The arrest of four football players on the Texas Christian University (TCU) team this week on suspicion of selling marijuana points to an increasing problem in college athletics, says the Vice President of the National Center for Drug Free Sports. The four TCU students were among the 17 students arrested this week as part of a six-month drug sting.
Andrea Wickerham told the Associated Press the arrests are not an isolated incident. They came one month after the National Collegiate Athletic Association (NCAA) said 22.6 percent of 20,474 student-athletes who participated in an anonymous survey in 2009 admitted to using marijuana in the previous year—an increase from 21.2 percent in 2005.
The 2009 survey found 26.7 percent of football players and 22 percent of men’s basketball players said they used marijuana in the previous year. The survey, which has been conducted every four years since 1985, has always found alcohol to be the number-one substance of choice, with marijuana coming in second. The NCAA tests for marijuana at championship events and football bowl games, but not in its year-round testing program, according to the AP.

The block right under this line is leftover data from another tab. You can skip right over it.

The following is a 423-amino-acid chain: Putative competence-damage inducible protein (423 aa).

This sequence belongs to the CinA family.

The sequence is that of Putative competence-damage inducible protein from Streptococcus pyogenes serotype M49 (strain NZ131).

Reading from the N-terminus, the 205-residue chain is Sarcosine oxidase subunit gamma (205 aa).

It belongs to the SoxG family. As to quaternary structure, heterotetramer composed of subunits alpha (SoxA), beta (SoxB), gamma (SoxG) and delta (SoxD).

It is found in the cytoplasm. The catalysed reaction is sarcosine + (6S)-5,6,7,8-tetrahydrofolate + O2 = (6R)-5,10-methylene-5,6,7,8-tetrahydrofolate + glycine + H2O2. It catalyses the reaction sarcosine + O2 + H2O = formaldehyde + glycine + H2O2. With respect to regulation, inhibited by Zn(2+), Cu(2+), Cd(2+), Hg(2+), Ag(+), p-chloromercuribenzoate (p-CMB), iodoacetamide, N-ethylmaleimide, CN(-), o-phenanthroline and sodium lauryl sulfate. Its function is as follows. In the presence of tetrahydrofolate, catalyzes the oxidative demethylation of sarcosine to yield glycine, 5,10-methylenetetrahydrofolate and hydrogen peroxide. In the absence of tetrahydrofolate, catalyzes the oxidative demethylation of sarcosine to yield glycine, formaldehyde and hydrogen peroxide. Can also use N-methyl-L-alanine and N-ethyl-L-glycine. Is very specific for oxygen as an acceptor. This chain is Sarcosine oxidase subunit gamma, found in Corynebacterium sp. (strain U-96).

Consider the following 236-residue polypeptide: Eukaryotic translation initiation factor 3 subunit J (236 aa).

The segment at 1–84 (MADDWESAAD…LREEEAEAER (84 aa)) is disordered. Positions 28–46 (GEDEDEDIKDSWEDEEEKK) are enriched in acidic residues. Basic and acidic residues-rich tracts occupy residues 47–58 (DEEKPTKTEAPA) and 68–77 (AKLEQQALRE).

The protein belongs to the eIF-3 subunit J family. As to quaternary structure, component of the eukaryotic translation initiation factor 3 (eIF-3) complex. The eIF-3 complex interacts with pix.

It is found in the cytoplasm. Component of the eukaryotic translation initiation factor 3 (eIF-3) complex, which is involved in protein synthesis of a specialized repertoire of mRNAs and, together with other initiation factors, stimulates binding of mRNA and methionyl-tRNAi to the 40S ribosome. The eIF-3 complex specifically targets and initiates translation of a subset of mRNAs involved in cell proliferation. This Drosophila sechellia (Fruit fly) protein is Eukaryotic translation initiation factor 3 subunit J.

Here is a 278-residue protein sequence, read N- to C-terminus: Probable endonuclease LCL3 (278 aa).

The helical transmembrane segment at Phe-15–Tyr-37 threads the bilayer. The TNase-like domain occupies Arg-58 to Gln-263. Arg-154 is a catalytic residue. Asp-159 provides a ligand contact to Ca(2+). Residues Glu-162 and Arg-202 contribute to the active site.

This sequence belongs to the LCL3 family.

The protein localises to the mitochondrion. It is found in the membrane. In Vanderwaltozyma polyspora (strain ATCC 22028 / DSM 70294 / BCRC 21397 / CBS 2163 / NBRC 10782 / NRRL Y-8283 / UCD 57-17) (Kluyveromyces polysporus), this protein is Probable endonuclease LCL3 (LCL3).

In 2009-2010, 1,645 student athletes were tested, and 4.3 percent were found positive for marijuana, up from 1.6 percent the previous year.
“You want to test often enough so athletes truly believe they have a likelihood of being selected,” says Wickerham, whose group administers drug tests for more than 250 colleges as well as the NCAA. “If you’re only doing it once a semester, or if you do it only when you hear about a bad event, that’s not a huge deterrent over time.”
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